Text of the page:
Most days he starts playing when people get off work and quits at 4 a.m. or so. On weekends, when more people are playing, he signs in early in the afternoon and plays for 14 hours or more. Fields range from 150 to several thousand players. His goal in every tournament is to place in the top three.
"You can't really get anywhere in multi-table tournaments if you're consistently getting eighth and 10th and 12th place," he says. "Yeah, you're beating out huge fields and you're getting really deep in the tournament, but you're never going to make money unless you're getting top three consistently."
The night before I interviewed him he took first place in a Full Tilt tournament for $22,000. A few days earlier he placed second for $12,000. He's currently ranked 23rd in the world.
"I'm off to a good start this year," he says. "I think I'm up $35,000. It's only been eight or nine days."
Most players, of course, are not like Robinson and Beckman. For every winner, there are millions of casual players who pop in every now and then and blow some cash, and thousands more who make a habit of feeding money to the guys on top.
Most are like my old roommate-win a little, lose a little more. Like Mark Hillix, a guy from Kansas City in his early 20s. He says he played online poker casually for about two or three years, starting out playing for $25 at cash tables and entering $10 tournaments, then playing for $200 at a time. He says he probably lost a couple hundred overall.
"I never got too into it," he says. ":You go into it and it seems like you'll win because you have a good hand, but someone always trumps your hand. Someone always gets a hand that's just a little better than yours."
Some are like Brad Feldman, a pretty decent player who prefers the live game. The KU senior started playing in high school at a card room near his house in Lakeville, Minn., a suburb south of St. Paul.
He's won a few thousand dollars in live poker and recently got into playing online. He plays a few hours each day when he comes home from class, totaling about 15-20 hours a week.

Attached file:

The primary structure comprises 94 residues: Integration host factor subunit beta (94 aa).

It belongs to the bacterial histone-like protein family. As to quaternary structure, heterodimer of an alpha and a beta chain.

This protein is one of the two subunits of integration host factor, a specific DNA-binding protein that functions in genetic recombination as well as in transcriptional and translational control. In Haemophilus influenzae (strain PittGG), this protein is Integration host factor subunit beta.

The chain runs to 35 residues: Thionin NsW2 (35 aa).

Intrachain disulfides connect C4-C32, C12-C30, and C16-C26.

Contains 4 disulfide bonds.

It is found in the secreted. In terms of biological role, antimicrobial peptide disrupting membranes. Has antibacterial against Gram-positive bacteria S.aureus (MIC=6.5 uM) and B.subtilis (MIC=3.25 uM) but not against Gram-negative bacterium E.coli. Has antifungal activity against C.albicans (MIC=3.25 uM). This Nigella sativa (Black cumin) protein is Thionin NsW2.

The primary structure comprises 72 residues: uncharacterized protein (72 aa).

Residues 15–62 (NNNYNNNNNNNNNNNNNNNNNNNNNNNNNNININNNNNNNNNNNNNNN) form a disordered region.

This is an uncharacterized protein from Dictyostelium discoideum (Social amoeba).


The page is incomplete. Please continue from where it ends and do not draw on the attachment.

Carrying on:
"You lose as much as you win, sometimes more," he says. ":It's taken me a while to adjust to online play. I just like having the chips in front of me, having my cards in my hands, being able to look at somebody, versus looking at a screen."
* * *
It's been a couple more hands, and the fish is still ahead of Robinson. Maybe he'll get overconfident. The decent player at one of the $2,000 tables quit, so Robinson now has only two games to concentrate on.
He posts the $25 small blind. The fish posts the $50 big blind. Robinson is dealt two aces, one a diamond and the other a spade.
Earlier, Robinson told me, "Pocket aces is the best hand in poker. If you're playing heads-up, it's very unlikely that someone will have pocket aces."
Robinson bets $125. The fish calls. Here comes the flop: king of diamonds, four of clubs, seven of hearts. The fish checks. Robinson bets $300. The fish bets $600. Robinson bets $1,500. The fish bets all the money Robinson has. Robinson calls, going all in.
"Fireworks time," Robinson says. "God, please, do not have me beat."
The cards are shown. The fish has a king of hearts and a four of spades. Now the turn: seven of diamonds. And the river: two of hearts.
Robinson has a pair of aces. The fish has kings. Robinson wins an $11,647 pot, netting $5,823. He is ecstatic.
Boom to Bust?
The online poker boom is a few years old now, and no one knows how long it will last.
In October 2006 President Bush signed into law the Unlawful Internet Gambling Enforcement Act, a provision tacked onto the SAFE Port Act that prohibited the transfer of money from banks to online gambling sites (with some exceptions, such as horse racing).
Since then several large poker websites and Neteller, the biggest money transfer service, have closed to U.S. players.
Other money transfer services, like ePassporte, still exist and some poker sites are still open to U.S. players. While there are enough bad players on the remaining sites for the best players to make a profit, smaller player pools mean fewer fish.
"Poker's kind of cannibalistic in nature," Robinson explains. "The good players just keep winning, winning, winning, winning, and you have to keep having bad players coming in to donate. If not, then the good players are stuck playing just against the good players. : Three or four years ago, when everyone was playing poker on the internet, it was great for people who already knew how to play poker because poker had a ton of money coming in.